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10 Things That Can Damage Your Liver
The liver is a very important organ that helps perform various tasks, including filtering out toxins from our blood, producing bile to break down fat, and converting food into energy.
Liver damage can affect these functions and leave us seriously ill. It’s believed that 1 in 10 Americans have some form of liver disease. Just what causes liver problems? Below are 10 common factors.
In many places worldwide, alcohol is the most common cause of liver disease. One of the liver’s main jobs is to remove toxins from our body, including alcohol. Heavy alcohol consumption can put such a demand on the liver that it wears out – fat and scar tissue develop that stops it from working efficiently.
You should try not to regularly drink more than 14 units per week to reduce the risk of liver failure. Extended alcohol-free periods (such as Sober October!) can also help to repair the liver.
Don’t drink a lot of alcohol, but drink a lot of soda? This could be having just as much harm on your liver as alcohol. Soda drinks are full of sugar – so much sugar that your body often doesn’t know what to do with it if you’re drinking loads of it.
A lot of this sugar ends up being stored as fat cells in the liver. This can lead to non-alcoholic fatty liver disease in the long run. To reduce the risk of this happening, try to limit soda drinks to no more than 1 or 2 per day.
Cocaine (and other drugs)
Many recreational drugs contain harmful toxins that have to be filtered out by the liver. Too many of these drugs can wear out the liver similarly to alcohol.
Cocaine is one good example – taking this drug regularly can cause dangerous elevations in liver enzymes, which could contribute to liver failure eventually. Such drugs can be highly addictive, making these organ problems more likely, so it’s best to stay away from these drugs if you can.
Long-term smoking is more typically associated with lung damage. But there is growing evidence to show that it can also damage the liver too. Smoking introduces all kinds of toxic chemicals into the body, which of course, have to be processed by the liver, causing strain on this organ.
Consequently, heavy smoking may eventually lead to inflammation of the liver and cirrhosis (something to consider in case you need another reason to give up smoking).
Acetaminophen (also known as paracetamol) is a popular over-the-counter painkiller. Many of us use it regularly to treat headaches and other pains. Long-term use of acetaminophen is generally safer overall for the body than NSAIDs like ibuprofen. However, the liver may eventually take a toll if you’re using it every day due to the number of chemicals in these pills.
It’s very important to stick to the maximum dose – taking too much acetaminophen in too short a time is one of the most common causes of acute liver failure. To be safe, take no more than 4 pills in 24 hours (and leave at least 4 hours between each pill).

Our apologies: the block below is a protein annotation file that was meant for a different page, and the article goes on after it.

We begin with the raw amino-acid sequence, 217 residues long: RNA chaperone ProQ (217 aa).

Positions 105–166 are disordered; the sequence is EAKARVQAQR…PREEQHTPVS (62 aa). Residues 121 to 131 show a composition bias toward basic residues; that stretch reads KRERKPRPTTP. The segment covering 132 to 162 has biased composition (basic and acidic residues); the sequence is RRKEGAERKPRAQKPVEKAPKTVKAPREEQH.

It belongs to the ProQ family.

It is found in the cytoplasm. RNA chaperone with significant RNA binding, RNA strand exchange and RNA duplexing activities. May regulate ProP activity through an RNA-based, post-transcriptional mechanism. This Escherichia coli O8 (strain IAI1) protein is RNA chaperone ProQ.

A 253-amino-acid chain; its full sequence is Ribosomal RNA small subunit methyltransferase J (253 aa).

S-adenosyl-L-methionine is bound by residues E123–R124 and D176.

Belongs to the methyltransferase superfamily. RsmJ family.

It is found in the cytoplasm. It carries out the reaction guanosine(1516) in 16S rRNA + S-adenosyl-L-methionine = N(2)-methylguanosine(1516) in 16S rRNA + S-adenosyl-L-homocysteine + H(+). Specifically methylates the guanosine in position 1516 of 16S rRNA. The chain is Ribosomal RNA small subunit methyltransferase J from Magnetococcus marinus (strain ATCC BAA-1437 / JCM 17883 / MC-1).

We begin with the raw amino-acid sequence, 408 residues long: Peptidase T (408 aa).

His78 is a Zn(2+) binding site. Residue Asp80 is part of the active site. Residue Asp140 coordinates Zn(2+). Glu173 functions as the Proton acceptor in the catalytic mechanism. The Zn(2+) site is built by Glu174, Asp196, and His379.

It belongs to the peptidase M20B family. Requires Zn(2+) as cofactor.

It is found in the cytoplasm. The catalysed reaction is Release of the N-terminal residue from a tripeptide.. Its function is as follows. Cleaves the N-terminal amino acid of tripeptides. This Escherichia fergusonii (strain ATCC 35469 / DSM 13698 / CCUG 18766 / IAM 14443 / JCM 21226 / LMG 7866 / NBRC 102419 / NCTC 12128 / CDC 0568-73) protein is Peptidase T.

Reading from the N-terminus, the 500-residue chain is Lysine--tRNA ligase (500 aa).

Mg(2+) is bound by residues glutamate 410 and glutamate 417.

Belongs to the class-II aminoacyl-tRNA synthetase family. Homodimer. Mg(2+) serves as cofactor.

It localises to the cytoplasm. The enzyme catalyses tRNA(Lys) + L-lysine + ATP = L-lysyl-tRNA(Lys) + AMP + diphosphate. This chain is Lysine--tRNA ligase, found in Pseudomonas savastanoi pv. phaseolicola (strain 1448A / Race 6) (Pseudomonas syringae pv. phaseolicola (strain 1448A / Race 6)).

Steroid abuse can also lead to liver damage. Regular steroids are generally illegal to buy unless you have a prescription because of their harmful effects. There are, however milder steroids that are legal on the market, such as prohormones.
A lot of people building muscle take prohormones, and they’re generally not as damaging to the liver as regular steroids. However, there is still a risk if you’re taking them regularly.
Cycle support supplements are recommended alongside prohormones, as they can reduce the damage caused by these supplements by supporting the liver. As for regular steroids, it’s best to stick to your prescription and not rely on them longer than you need to.
Vitamin A supplements
Vitamin A (also known as retinol) is an important nutrient that is essential for our immune system, our skin health, our eye health, and our general organ health. However, taking too much of it can be dangerous.
Unless you have a vitamin A deficiency or health problem that may benefit from a vitamin A boost (such as cataracts), there is generally no need to regularly take vitamin A supplements, as they may end up giving your body more retinol than your liver can comfortably process. This is particularly the case if you’re also eating lots of vitamin-A-rich foods (like leafy greens, tomatoes, and peppers) while also taking supplements – you’re best off sticking with these veggies.
Dirty needles are one of the most common ways of contracting hepatitis B, which is a life-threatening liver infection. Most of us don’t go out of our way to share needles, so the risk of getting stabbed by a dirty needle is low.
However, there are times you may want to be careful, such as handling other people’s garbage, going into places with dirty needles on the floor, sharing a needle while getting a tattoo from a friend, or taking injectable drugs with someone else while both are using the same needle. Generally speaking, stay away from used needles – whether it’s syringes or tattoo needles.
Fast food is typically loaded with sugar and carbs, which can put a strain on the liver. However, the real danger of fast food is the excess fat – the body does not know what to do with this fat and so stores it all around the body, including in and around the liver. You can usually avoid non-alcoholic fatty liver disease by eating a relatively healthy diet.
Lack of exercise
Lack of exercise combined with a poor diet can increase the risk of non-alcoholic fatty liver disease. Physical activity can help us to burn calories, preventing us from storing excess calories as body fat (including liver fat). If you’re already overweight, exercise can also be used to break down existing fat around the body, including fat on the liver. All in all, it’s good to stay physically active.